Information provided by the Department of Community Affairs
What is radon?
Radon is an odorless, tasteless radioactive gas produced by the natural decay of uranium found in soil and rock all over the US, including Georgia. Although radon is present throughout our environment, when high levels of radon enter a home or building, people are exposed to more of its radiation. The type of radiation that it produces is mainly an internal hazard and produces damage when we breathe air that contains radon, increasing our risk for lung cancer. Such a situation can easily be discovered and corrected, however.
Why is radon a problem in Georgia?
Because of its geology, much of the soil and rock in Georgia contains widespread uranium, especially in the Piedmont area of north and northeast Georgia. Uranium has a long decay chain that eventually breaks down to release radon gas. Therefore much of our state’s geology provides an ongoing supply of radon. However, no area of the state is radon-free.
How does radon enter a home?
Radon is a gas able to move through spaces in the soil and rock under a home’s foundation. It can enter a home through the floor and walls anywhere there is an opening between the home and the soil (see list of Major Radon Entry Routes below). Examples of such openings include dirt floor crawl spaces, unsealed sump pumps, cracks in slab-on-grade floors, utility penetrations, and the tiny pore spaces in concrete block walls. A basement, of course, provides a large surface area that contacts soil material.
A. Cracks in concrete slabs.
B. Spaces behind brick veneer walls that rest on uncapped hollow-block foundations.
C. Pores and cracks in concrete blocks.
D. Floor-wall joints.
E. Exposed soil, as in a sump or crawl space.
F. Weeping (drain) tile, if drained to an open sump.
G. Mortar joints.
H. Loose fitting pipe penetrations.
I. Open tops of block walls.
J. Building materials, such as brick, concrete, rock.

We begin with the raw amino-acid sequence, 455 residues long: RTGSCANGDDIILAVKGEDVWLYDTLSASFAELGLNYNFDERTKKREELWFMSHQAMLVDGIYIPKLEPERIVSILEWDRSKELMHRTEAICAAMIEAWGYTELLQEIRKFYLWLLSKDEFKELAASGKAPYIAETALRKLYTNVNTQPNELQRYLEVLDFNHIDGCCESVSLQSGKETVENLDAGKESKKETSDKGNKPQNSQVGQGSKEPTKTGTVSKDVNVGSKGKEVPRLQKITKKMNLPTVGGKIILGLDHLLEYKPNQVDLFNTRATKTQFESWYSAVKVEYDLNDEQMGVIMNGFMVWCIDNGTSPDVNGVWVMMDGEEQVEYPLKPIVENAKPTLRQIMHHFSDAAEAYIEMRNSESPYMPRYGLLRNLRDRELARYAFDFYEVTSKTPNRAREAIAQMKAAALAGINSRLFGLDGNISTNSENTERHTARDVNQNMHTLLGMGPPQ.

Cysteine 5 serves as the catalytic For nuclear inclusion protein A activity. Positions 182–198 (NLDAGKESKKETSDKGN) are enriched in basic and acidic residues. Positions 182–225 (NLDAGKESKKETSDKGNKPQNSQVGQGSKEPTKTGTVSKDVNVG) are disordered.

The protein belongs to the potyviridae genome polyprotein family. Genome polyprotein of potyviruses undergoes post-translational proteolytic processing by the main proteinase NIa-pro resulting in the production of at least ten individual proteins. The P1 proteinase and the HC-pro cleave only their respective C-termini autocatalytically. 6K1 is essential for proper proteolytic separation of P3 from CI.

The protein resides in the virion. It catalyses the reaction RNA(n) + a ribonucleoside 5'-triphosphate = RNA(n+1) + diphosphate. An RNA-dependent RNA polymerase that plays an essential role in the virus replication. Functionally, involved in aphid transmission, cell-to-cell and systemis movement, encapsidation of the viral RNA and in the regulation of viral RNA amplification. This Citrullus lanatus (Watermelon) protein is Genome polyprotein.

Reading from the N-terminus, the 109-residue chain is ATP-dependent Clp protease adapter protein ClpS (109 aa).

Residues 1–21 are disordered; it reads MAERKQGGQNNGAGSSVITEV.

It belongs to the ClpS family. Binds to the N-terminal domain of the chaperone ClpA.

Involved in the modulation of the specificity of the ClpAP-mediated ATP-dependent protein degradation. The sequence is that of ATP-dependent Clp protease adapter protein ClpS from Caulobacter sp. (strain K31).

K. Deep Well water (not commonly a major source in Georgia homes)
Why should I test my home for radon?
The Surgeon General of the United States issued a press release in January 2005 saying that every house in the US should be tested for radon. Testing is the only way to know if your family is at risk for lung cancer from breathing radon coming into your home. Homes with high radon levels should be fixed to lower that level.
Where can I find reliable information about testing my home or business and mitigating high radon levels?
The Georgia Radon Education Program is a partnership funded by the US Environmental Protection Agency and coordinated by the Georgia Department of Community Affairs (DCA) for its partners the University of Georgia College of Family and Consumer Sciences (FACS) Extension Service and Southface Energy Institute to educate Georgians on actions to take to protect themselves from the risk of developing lung cancer caused by the unwelcome entry of radon gas into their homes and businesses.
Visit the University of Georgia (UGA) Radon Education website, www.ugaradon.com, for information on home radon testing, finding certified radon testers and mitigators, selecting a mitigation contractor and purchasing a low-cost test kit.
You can also get a free test kit at Southface Energy Institute in Atlanta, but you have to pick it up at their office downtown. You can call them at 404-872-3549 for directions or go to www.southface.org/green-building-services/programs/radon for information on their programs, including education for builders on radon resistant new construction techniques and much more.
For real estate transactions, we recommend that you use a professional radon testing company, not a home test kit. If you need information on how to deal with radon during a home sale or purchase, you can download the USEPA Home Buyers and Sellers Guide to Radon at www.epa.gov/radon/pubs/hmbyguid.html. If a radon test has been done previously by the seller the results should be discussed as part of the disclosure process.
Regarding testing and mitigation (the term for reducing radon levels) there is no required state licensing for radon professionals in Georgia, but we strongly advise homeowners and others to only use testers and mitigators certified by one or both of the two national training and certification organizations. You can go directly to their websites to find a certified professional in your area:
- National Environmental Health Association (NEHA) www.radongas.org
- National Radon Safety Board (NRSB) www.nrsb.org
If you need to contact a UGA Radon Educator about home radon testing or other matters, please email Ms. Ginger Bennett at firstname.lastname@example.org or call 770-535-8290.